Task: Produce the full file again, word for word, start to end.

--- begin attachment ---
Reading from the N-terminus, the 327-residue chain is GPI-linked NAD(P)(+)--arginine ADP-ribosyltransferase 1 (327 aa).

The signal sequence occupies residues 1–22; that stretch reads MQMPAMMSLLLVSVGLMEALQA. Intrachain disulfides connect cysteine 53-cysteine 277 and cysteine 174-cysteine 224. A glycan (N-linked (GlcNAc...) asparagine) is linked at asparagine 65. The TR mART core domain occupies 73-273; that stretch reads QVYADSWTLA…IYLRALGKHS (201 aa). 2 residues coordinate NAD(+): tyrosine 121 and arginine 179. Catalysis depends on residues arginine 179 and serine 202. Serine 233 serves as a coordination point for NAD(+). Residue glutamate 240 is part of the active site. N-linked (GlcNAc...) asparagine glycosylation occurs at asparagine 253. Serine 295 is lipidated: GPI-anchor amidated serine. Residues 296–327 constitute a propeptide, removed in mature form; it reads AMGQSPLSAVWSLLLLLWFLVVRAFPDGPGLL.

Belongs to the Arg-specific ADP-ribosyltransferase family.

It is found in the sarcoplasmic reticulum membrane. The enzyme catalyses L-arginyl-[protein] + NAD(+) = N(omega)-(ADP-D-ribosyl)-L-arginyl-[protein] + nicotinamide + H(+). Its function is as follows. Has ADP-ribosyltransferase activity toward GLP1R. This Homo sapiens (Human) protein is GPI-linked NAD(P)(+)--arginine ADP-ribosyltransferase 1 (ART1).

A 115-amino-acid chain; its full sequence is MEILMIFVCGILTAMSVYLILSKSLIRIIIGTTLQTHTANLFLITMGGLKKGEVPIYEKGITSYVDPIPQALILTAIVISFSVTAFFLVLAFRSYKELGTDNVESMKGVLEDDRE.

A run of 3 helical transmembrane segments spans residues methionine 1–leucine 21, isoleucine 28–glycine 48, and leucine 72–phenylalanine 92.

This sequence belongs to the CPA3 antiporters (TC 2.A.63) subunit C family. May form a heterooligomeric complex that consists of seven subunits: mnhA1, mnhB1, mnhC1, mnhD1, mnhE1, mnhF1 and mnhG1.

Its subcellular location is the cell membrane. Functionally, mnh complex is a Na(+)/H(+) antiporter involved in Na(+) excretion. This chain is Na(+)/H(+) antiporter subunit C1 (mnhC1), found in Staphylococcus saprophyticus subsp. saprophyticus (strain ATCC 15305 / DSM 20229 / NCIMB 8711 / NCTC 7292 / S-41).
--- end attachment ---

Reading from the N-terminus, the 327-residue chain is GPI-linked NAD(P)(+)--arginine ADP-ribosyltransferase 1 (327 aa).

The signal sequence occupies residues 1–22; that stretch reads MQMPAMMSLLLVSVGLMEALQA. Intrachain disulfides connect cysteine 53-cysteine 277 and cysteine 174-cysteine 224. A glycan (N-linked (GlcNAc...) asparagine) is linked at asparagine 65. The TR mART core domain occupies 73-273; that stretch reads QVYADSWTLA…IYLRALGKHS (201 aa). 2 residues coordinate NAD(+): tyrosine 121 and arginine 179. Catalysis depends on residues arginine 179 and serine 202. Serine 233 serves as a coordination point for NAD(+). Residue glutamate 240 is part of the active site. N-linked (GlcNAc...) asparagine glycosylation occurs at asparagine 253. Serine 295 is lipidated: GPI-anchor amidated serine. Residues 296–327 constitute a propeptide, removed in mature form; it reads AMGQSPLSAVWSLLLLLWFLVVRAFPDGPGLL.

Belongs to the Arg-specific ADP-ribosyltransferase family.

It is found in the sarcoplasmic reticulum membrane. The enzyme catalyses L-arginyl-[protein] + NAD(+) = N(omega)-(ADP-D-ribosyl)-L-arginyl-[protein] + nicotinamide + H(+). Its function is as follows. Has ADP-ribosyltransferase activity toward GLP1R. This Homo sapiens (Human) protein is GPI-linked NAD(P)(+)--arginine ADP-ribosyltransferase 1 (ART1).

A 115-amino-acid chain; its full sequence is MEILMIFVCGILTAMSVYLILSKSLIRIIIGTTLQTHTANLFLITMGGLKKGEVPIYEKGITSYVDPIPQALILTAIVISFSVTAFFLVLAFRSYKELGTDNVESMKGVLEDDRE.

A run of 3 helical transmembrane segments spans residues methionine 1–leucine 21, isoleucine 28–glycine 48, and leucine 72–phenylalanine 92.

This sequence belongs to the CPA3 antiporters (TC 2.A.63) subunit C family. May form a heterooligomeric complex that consists of seven subunits: mnhA1, mnhB1, mnhC1, mnhD1, mnhE1, mnhF1 and mnhG1.

Its subcellular location is the cell membrane. Functionally, mnh complex is a Na(+)/H(+) antiporter involved in Na(+) excretion. This chain is Na(+)/H(+) antiporter subunit C1 (mnhC1), found in Staphylococcus saprophyticus subsp. saprophyticus (strain ATCC 15305 / DSM 20229 / NCIMB 8711 / NCTC 7292 / S-41).